The Penelopiad, written by Margaret Atwood and directed by Sarah Meister, premiers this weekend at the Little Nourse Theater, with shows Friday and Satuday night at 8PM.
The Penelopiad, a modern reinterpretation of The Odyssey from the viewpoint of Penelope, Odysseus’ wife, features an all-star all female cast. Each role is tossed from actress to actress through colored sashes, allowing each player a moment of Penelope.
While this unconditional sharing of roles disrupts the traditional manner in which a player grows into her character, it provides an every-woman quality to Penelope. Indeed, set in the “gloomy halls of Hades,” (an accurate description of Little Nourse) the cast is but a sip of forgetful waters away from reentering our world, still so cruel, even now.
This bond of myth and present, clearing the clouds of the former, undergirds the entire script. The wives and maids of classic myth, once painted with sparse strokes, often violent, are given life, soulfulness, and – most presentably – a voice in The Penelopiad. And though Atwood’s reimagining, originally a novel, is less rigorous than other similar such works – Jane Smiley’s masterpiece A Thousand Acres, for example – it constitutes an ambitious Little Nourse production that Meister and the cast pull off.
Music synthesized sorrow and joy, leaving audience members humming diddy/dirges as they cleared from the surprisingly crowded opening night theater. Cast members, after passing along the sash, melded into a sort of fluid chorus, playing sometimes the maids, sometimes the suitors, always again some timeless archetypical group. Actresses sang in expertly executed rounds and formed into ships or seas whenever so called, forming the otherwise absent set. Though “The Penelopiad” boasts myriad strengths, cast synergy is the essence of most of them.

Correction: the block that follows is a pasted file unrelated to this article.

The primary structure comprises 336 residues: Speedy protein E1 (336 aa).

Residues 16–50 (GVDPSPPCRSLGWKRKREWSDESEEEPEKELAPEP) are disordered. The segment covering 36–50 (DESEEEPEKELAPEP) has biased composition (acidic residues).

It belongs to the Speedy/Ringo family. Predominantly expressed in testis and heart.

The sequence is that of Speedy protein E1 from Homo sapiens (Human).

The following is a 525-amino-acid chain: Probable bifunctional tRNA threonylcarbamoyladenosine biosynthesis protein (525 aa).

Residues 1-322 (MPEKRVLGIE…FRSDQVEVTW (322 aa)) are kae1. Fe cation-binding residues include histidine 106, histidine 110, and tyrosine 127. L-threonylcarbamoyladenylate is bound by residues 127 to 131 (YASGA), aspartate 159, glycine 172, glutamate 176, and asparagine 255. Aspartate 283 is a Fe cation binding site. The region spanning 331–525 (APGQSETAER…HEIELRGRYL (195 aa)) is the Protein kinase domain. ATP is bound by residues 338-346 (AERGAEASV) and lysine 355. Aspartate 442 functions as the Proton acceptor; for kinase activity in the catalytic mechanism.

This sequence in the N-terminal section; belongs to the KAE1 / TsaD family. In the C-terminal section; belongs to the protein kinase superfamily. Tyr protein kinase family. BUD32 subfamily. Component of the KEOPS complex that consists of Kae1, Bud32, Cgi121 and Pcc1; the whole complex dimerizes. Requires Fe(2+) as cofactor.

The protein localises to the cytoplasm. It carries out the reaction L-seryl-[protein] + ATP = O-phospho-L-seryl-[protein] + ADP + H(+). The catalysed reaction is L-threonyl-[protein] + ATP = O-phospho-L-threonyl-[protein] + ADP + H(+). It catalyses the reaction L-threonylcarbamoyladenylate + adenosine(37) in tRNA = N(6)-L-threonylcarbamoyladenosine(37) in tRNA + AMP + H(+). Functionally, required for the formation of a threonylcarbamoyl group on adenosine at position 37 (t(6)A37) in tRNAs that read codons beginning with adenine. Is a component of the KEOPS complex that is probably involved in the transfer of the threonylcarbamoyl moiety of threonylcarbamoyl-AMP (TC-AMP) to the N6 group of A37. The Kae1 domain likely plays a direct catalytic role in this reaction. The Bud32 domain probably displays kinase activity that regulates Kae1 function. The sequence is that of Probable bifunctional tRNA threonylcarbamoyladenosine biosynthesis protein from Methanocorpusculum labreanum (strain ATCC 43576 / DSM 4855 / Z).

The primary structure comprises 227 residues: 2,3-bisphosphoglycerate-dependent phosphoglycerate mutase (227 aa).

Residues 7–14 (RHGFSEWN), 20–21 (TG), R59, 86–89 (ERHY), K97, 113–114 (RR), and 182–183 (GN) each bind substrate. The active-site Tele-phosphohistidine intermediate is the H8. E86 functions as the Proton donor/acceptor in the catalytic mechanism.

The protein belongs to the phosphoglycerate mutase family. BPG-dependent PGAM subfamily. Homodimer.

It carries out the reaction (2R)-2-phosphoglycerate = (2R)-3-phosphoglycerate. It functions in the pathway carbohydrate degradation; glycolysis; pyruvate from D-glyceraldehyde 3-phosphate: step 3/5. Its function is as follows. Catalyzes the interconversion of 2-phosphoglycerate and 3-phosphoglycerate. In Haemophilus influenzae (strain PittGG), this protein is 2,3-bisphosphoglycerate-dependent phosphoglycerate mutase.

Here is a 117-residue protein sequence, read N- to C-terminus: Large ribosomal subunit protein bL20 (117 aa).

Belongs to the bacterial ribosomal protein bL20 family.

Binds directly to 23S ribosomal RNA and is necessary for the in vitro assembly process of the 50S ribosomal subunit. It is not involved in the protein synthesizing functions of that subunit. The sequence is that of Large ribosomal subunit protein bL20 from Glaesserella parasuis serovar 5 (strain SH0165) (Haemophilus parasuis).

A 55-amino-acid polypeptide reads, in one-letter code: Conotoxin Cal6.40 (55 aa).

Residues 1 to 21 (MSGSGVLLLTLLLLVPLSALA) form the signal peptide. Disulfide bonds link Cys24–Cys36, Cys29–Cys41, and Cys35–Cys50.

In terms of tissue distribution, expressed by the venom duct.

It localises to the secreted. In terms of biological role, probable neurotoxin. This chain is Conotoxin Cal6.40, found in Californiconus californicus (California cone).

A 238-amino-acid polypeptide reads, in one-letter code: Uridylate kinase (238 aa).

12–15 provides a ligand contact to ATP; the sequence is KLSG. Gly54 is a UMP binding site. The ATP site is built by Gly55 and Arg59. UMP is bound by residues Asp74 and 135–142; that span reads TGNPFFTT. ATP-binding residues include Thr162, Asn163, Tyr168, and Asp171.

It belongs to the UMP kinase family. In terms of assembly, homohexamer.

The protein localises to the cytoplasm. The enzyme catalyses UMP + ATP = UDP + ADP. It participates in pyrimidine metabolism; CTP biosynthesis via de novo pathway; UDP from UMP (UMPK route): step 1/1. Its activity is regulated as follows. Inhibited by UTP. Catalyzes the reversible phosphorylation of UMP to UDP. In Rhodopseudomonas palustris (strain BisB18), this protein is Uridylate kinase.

Audience members beware – it is a first wave plot. Those interested in added dimension might look to how Penelope interacts with her maid. The only noticeable weaknesses in the production were occasionally flat, indicative assumptions of a role whose sash was quickly tossed. That said, this method of role distribution is vulnerable to that flaw.
The brighter and more notice- able side was that each actress brought some radically different angle to Penelope – for example, Ingrid Hofeldt ’17 liveliness and Liv Phillips ’18 earnesty – leaving us with an eight dimensional character the sort of which could not be illuminated by one author on paper nor through any visual art short of cubist abstraction.
“The Penelopiad” is a hidden treasure at the end the ETB season, making this weekend of “Hair” and “Cujokra” a promising one for the theatre.